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Brett Butler sides with Surgeon General, cuts out tobacco

BY ED GODFREY, Staff Writer, Published: August 17, 2011

Reno Aces' manager Brett Butler quit using tobacco partly because he didn't want to get throat cancer. Fifteen years later, it happened anyway.

In the winter of 1995, Butler developed a sore throat. In May of 1996, the former Southeastern Oklahoma State University star was diagnosed with cancer of the tonsils.

Butler said he dipped snuff almost daily while playing minor league baseball.

“I started in A ball,” said Butler, whose team is in Oklahoma City for a four-game series with the RedHawks. “I got two or three hits and dipped for about 2½ years.”

Butler said he quit not long after he arrived in the big leagues when a 10-year-old boy told him that he dipped snuff because Butler did.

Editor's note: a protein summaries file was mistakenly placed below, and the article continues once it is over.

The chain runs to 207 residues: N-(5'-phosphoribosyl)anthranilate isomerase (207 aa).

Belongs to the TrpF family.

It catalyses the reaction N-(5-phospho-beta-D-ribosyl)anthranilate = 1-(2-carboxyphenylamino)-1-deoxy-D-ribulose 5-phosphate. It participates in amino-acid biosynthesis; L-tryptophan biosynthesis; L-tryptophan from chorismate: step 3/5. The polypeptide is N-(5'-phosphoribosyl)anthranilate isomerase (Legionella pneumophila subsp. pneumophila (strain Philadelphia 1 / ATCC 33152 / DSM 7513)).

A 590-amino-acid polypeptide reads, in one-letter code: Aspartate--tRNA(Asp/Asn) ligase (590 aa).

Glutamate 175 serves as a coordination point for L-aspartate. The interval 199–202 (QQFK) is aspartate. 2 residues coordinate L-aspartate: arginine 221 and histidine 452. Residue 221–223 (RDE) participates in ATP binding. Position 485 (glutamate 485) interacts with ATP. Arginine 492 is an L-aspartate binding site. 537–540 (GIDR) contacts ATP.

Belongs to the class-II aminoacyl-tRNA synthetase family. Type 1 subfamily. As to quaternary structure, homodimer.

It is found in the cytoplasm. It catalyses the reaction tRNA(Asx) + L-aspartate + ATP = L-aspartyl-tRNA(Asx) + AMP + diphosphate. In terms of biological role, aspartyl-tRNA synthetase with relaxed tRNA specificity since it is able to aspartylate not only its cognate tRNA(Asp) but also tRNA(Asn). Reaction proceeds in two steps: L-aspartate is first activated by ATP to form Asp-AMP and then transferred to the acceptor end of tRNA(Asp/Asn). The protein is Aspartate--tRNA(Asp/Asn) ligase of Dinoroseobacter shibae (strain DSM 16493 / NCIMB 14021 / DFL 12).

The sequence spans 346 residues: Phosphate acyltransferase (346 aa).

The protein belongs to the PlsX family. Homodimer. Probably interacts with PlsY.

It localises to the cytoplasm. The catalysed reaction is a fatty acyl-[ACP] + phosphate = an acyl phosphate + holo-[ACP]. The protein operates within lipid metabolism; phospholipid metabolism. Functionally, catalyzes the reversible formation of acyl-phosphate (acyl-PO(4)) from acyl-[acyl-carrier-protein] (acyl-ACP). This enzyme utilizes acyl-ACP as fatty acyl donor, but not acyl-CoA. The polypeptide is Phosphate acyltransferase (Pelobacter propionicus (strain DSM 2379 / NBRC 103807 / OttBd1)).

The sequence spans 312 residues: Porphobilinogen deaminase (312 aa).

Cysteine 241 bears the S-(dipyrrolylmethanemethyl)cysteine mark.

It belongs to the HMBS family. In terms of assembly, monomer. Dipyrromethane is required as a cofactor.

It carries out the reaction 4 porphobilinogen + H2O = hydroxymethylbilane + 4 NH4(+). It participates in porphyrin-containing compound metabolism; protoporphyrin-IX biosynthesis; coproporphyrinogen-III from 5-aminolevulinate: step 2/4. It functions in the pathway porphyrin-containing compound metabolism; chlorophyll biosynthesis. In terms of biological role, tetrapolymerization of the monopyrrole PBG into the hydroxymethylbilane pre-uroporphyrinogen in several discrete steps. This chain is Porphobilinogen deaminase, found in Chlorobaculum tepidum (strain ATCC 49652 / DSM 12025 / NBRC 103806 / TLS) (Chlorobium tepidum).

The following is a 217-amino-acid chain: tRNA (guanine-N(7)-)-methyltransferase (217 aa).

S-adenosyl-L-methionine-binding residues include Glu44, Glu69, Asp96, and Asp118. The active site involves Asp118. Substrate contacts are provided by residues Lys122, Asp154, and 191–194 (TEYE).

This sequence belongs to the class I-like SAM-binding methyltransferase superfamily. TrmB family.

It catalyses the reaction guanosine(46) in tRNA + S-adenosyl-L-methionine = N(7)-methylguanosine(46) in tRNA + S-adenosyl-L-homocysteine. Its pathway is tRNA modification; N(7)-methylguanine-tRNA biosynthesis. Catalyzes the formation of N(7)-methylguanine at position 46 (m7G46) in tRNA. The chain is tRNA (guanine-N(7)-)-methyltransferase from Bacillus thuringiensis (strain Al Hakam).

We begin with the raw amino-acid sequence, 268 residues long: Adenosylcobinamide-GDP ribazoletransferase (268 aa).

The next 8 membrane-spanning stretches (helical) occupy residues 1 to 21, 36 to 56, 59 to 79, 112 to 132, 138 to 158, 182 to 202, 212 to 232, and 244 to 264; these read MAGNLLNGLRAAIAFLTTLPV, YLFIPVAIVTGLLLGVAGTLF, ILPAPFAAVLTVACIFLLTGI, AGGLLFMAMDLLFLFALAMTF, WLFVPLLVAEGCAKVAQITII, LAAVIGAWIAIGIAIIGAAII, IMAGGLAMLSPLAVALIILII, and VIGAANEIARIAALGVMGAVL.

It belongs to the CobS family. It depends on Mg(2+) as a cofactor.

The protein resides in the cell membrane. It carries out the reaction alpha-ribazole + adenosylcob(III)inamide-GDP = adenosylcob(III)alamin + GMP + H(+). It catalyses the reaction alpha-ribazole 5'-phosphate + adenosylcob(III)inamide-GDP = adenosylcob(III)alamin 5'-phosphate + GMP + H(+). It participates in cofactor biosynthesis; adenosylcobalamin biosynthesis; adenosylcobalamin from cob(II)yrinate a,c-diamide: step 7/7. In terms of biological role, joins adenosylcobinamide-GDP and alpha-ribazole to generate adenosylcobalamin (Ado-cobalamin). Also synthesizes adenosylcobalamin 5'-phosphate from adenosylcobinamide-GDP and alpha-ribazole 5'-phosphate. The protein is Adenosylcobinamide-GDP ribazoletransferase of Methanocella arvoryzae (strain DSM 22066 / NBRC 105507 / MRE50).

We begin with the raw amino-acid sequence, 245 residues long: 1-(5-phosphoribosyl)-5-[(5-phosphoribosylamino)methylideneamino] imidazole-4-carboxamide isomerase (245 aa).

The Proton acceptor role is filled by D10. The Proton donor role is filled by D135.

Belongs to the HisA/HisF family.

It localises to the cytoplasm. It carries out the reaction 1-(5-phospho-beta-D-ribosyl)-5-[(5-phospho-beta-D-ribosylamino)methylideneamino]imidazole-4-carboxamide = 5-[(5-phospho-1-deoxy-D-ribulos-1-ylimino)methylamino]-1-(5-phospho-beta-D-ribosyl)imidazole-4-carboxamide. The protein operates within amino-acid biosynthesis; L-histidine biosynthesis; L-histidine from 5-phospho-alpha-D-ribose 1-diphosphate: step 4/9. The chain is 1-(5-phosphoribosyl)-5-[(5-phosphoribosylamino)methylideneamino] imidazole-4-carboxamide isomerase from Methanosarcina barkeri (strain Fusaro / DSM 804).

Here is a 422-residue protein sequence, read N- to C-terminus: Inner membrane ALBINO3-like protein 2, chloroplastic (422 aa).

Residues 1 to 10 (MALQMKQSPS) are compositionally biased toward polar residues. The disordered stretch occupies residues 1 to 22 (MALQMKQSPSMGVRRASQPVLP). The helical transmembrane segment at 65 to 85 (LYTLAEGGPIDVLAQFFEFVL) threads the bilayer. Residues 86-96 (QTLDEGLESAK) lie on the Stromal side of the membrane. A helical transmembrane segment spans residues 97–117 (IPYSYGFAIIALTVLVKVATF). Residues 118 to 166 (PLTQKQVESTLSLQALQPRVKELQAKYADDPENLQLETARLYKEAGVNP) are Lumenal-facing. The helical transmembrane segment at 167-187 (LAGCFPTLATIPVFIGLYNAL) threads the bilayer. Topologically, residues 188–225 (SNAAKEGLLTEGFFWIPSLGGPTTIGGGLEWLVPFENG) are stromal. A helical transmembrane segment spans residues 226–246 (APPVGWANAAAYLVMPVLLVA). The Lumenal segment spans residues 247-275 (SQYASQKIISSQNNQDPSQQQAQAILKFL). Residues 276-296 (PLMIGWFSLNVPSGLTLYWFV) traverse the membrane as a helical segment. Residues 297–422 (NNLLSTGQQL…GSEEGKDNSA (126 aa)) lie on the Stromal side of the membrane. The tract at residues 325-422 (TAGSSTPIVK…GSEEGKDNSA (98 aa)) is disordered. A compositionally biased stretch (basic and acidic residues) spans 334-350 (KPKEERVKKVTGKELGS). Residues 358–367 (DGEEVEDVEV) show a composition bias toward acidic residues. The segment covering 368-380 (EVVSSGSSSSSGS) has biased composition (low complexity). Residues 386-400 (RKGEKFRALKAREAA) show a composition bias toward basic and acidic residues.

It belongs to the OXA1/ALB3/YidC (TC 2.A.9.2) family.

“I relished being a positive role model, so I told that little boy that if he promised me that he would quit, I would quit,” Butler said Wednesday before the Aces' game with the RedHawks.

“I haven't had a dip since. I also quit because I didn't want to get throat cancer, ironically enough.”

Butler played 17 seasons in the major leagues with five different clubs. He is a former All-Star and finished his career with .290 batting average and 2,375 hits.

Butler was diagnosed with cancer near the end of his major league career while he was playing for the Los Angeles Dodgers.

After surgery and intensive treatment to combat the disease, Butler returned to finish the '96 season for the Dodgers and played one more year before retiring.

Doctors told Butler that his tobacco use might have caused the throat cancer but it's uncertain.

“I tend to think it probably was, and that is what I preach,” he said.

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